* * * *

Geraldine Page? I don’t believe there is a biography of the greatest actress on the English speaking stage of her time. What do you make of that? I think what is to be made of it is that there is nothing identifiable in her work, by which I mean nothing one can identify with. The first thing you notice is her odd voice, very strange, isn’t it? It’s placed high and back in the throat, and it sounds like thrift shop china being thrown at a wall. An expert might question its production, which seems to have no constant foundation in the diaphragm, and it also sounds like she is swallowing air as she speaks. But she certainly was an actress of giantess power, which means, not that she was beyond technical difficulty or failure, but that, still and all, she had counties of reserve all around her inside her. This would have put her in line for the great classical roles of Greek Tragedy, Medea, Clytaemnestra; but no; she had every piece of equipment to do them, but a vocal one. I once saw her with her husband Rip Torn perform Lady Macbeth.  In a huge long red braid down her back thick enough to moor a liner, perhaps designed after Ellen Terry’s in the same role, but Page’s performance lacked normal background of temperament. This wasn’t a person going crazy; it was a neurotic play-acting, which means the role had no place to go. Partly reduced in force because her husband, through no fault of his own, was a talent much smaller than hers, she played under his performance. And the performance was, naturally, vocally inadequate to the text, which was really the problem, and why, as a rule, she did not play Shakespeare — Gertrude or Volumnia, say.  Anyhow none, of this counts here, as she plays an oddball political maverick who takes on the IRS. She’s lovely in many moments and many passages. Just watch her achieve her objective in each scene. She not only gives her all, she is a spendthrift. She is never less than fascinating, arresting, spectacular, and generous. As to the film, who knew the IRS is authorized to carry firearms? It’s the story of an old woman, Page, who is brought low by the IRS, and whose standard is raised by an adopted son. Edward Herrmann plays him, and he is perfectly cast, and is a wonderful actor entirely, sensitive, various, and with an internal good one does not see in a principal male actor these days. Dingie Elisha Cook adds a good deal to the brew. But the picture grows cruder as it proceeds, until it almost becomes a silent film reduced to pure (i.e. impure) action, the problem being that the opposition is made too obvious in the form of Donald Ogden Stiers and Naomi Jens as the IRS bureaucrats gone mad. They make nasty, nasty eyes. We are so far from believing all these characters that everyone, tax avoiders and tax collectors, end up looking like Republicans.  Indeed, after two weeks of its 1981 release, it was pulled from circulation by the IRS who objected to its negative view of their sensitive selves. It has hardly ever been seen since. See it now.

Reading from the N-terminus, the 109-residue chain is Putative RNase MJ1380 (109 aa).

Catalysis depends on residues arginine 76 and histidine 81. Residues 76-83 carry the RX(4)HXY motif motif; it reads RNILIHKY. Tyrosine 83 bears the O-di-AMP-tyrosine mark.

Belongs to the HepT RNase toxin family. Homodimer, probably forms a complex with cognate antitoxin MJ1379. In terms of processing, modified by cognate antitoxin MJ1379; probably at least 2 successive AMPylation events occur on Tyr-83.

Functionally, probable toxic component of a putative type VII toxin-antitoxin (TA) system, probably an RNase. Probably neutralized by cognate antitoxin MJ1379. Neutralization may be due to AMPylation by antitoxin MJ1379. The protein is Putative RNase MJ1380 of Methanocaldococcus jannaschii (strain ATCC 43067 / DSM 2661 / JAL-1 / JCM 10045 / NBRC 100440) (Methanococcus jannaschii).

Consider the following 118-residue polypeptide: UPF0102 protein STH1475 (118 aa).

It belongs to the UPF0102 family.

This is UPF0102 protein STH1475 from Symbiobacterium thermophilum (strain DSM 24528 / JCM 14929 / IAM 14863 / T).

Rss Feed Tweeter button Facebook button Technorati button Reddit button Myspace button Linkedin button Webonews button Delicious button Digg button Flickr button Stumbleupon button Newsvine button